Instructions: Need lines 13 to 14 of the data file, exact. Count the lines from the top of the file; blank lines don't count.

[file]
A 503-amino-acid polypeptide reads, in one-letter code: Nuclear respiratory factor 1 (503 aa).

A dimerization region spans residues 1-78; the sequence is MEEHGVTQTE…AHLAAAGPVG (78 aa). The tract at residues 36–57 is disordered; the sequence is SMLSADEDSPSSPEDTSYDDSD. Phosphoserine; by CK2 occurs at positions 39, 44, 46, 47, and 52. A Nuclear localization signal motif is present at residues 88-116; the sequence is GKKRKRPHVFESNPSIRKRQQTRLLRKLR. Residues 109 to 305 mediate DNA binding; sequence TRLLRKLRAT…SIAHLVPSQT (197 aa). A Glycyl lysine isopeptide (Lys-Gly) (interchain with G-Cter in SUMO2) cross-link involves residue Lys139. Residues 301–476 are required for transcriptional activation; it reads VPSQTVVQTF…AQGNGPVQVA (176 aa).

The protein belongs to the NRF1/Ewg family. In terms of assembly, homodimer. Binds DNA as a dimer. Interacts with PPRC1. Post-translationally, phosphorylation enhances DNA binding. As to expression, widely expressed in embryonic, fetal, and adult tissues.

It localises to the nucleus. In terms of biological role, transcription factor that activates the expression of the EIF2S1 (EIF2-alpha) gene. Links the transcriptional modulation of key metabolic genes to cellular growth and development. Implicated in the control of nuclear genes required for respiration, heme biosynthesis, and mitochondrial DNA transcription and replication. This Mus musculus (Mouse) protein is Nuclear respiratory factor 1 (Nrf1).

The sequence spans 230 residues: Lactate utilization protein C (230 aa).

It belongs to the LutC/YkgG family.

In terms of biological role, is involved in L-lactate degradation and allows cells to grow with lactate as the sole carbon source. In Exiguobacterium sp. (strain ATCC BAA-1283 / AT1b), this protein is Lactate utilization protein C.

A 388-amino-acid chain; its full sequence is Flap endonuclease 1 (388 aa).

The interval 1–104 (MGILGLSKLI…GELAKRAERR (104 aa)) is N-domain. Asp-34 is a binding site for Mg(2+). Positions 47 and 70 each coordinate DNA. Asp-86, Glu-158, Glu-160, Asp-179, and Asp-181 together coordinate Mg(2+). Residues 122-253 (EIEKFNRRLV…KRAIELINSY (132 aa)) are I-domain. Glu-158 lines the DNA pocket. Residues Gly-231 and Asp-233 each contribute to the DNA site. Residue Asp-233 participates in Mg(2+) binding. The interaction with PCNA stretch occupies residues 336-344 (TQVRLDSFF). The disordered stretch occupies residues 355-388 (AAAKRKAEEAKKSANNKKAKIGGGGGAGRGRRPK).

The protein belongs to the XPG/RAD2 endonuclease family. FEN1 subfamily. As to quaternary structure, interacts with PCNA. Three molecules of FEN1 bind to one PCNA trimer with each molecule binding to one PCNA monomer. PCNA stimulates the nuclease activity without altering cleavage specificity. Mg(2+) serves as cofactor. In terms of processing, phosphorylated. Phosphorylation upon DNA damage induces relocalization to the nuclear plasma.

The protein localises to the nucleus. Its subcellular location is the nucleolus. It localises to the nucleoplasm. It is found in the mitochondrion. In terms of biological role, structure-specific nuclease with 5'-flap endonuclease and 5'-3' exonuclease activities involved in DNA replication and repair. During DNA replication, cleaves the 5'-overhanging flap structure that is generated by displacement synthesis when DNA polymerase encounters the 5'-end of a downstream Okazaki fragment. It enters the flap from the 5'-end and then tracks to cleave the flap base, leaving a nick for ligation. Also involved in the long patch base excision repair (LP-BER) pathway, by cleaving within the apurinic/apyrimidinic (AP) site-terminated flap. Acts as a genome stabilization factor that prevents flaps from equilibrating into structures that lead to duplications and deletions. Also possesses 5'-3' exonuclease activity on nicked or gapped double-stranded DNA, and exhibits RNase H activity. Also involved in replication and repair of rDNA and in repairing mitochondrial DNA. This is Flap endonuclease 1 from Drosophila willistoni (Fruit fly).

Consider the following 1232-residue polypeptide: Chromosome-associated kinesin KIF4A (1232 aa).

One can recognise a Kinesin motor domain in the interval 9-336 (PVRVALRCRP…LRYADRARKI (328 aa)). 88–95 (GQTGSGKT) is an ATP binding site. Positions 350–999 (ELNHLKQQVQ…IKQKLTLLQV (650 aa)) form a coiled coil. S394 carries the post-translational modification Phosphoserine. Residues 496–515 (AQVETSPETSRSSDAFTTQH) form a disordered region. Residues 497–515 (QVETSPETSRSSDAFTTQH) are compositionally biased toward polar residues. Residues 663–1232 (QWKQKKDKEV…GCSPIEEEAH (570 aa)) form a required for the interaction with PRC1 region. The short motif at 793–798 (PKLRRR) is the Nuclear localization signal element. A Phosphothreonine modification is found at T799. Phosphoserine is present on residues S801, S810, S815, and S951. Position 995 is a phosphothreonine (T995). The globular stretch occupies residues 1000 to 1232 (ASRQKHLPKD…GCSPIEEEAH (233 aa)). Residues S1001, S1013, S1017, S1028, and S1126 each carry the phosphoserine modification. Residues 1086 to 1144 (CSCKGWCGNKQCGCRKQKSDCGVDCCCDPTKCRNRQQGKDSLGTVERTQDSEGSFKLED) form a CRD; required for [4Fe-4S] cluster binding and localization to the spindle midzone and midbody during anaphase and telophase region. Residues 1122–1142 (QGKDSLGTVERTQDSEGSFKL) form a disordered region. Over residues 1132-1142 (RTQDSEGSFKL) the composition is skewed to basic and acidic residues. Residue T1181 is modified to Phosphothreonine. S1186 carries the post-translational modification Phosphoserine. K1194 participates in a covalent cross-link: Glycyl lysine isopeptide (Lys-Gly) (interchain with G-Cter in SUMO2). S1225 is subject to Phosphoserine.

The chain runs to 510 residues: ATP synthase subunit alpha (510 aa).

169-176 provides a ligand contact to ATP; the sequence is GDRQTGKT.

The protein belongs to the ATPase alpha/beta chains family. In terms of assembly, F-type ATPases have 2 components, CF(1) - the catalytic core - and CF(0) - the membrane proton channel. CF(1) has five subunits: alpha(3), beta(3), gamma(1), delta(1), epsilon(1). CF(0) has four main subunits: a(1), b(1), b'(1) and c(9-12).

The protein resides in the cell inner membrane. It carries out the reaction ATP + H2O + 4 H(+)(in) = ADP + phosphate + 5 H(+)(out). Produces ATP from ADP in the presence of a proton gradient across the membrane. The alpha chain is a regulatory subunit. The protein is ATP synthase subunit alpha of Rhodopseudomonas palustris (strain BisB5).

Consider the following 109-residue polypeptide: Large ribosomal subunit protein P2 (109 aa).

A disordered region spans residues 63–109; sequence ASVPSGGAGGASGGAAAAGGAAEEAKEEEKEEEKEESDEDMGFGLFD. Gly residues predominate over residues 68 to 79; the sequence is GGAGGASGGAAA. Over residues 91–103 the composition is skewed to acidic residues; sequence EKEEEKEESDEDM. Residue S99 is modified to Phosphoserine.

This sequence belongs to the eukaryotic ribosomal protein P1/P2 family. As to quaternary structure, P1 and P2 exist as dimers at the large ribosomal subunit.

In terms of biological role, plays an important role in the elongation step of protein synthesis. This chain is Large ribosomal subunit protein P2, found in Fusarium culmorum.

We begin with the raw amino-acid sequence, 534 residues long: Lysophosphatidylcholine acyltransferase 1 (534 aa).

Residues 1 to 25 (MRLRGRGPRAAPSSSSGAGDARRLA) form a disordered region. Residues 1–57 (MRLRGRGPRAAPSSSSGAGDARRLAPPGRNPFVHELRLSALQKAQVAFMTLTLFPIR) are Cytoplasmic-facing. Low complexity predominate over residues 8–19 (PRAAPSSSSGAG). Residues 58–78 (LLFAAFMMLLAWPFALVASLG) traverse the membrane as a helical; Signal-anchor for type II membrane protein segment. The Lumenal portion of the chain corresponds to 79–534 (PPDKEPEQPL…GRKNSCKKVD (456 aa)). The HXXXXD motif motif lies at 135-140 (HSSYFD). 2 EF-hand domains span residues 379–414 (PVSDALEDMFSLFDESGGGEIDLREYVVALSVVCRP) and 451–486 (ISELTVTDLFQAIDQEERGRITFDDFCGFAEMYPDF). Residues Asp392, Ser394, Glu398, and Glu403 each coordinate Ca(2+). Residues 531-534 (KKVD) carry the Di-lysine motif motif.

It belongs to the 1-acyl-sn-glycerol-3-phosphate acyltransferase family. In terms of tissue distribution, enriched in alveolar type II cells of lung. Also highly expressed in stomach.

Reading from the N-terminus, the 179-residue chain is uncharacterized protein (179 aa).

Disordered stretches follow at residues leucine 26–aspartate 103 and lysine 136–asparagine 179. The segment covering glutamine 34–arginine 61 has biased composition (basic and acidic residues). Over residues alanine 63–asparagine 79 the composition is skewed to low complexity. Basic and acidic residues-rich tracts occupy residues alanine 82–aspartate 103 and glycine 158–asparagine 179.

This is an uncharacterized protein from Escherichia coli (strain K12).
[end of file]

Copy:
One can recognise a Kinesin motor domain in the interval 9-336 (PVRVALRCRP…LRYADRARKI (328 aa)). 88–95 (GQTGSGKT) is an ATP binding site. Positions 350–999 (ELNHLKQQVQ…IKQKLTLLQV (650 aa)) form a coiled coil. S394 carries the post-translational modification Phosphoserine. Residues 496–515 (AQVETSPETSRSSDAFTTQH) form a disordered region. Residues 497–515 (QVETSPETSRSSDAFTTQH) are compositionally biased toward polar residues. Residues 663–1232 (QWKQKKDKEV…GCSPIEEEAH (570 aa)) form a required for the interaction with PRC1 region. The short motif at 793–798 (PKLRRR) is the Nuclear localization signal element. A Phosphothreonine modification is found at T799. Phosphoserine is present on residues S801, S810, S815, and S951. Position 995 is a phosphothreonine (T995). The globular stretch occupies residues 1000 to 1232 (ASRQKHLPKD…GCSPIEEEAH (233 aa)). Residues S1001, S1013, S1017, S1028, and S1126 each carry the phosphoserine modification. Residues 1086 to 1144 (CSCKGWCGNKQCGCRKQKSDCGVDCCCDPTKCRNRQQGKDSLGTVERTQDSEGSFKLED) form a CRD; required for [4Fe-4S] cluster binding and localization to the spindle midzone and midbody during anaphase and telophase region. Residues 1122–1142 (QGKDSLGTVERTQDSEGSFKL) form a disordered region. Over residues 1132-1142 (RTQDSEGSFKL) the composition is skewed to basic and acidic residues. Residue T1181 is modified to Phosphothreonine. S1186 carries the post-translational modification Phosphoserine. K1194 participates in a covalent cross-link: Glycyl lysine isopeptide (Lys-Gly) (interchain with G-Cter in SUMO2). S1225 is subject to Phosphoserine.

The chain runs to 510 residues: ATP synthase subunit alpha (510 aa).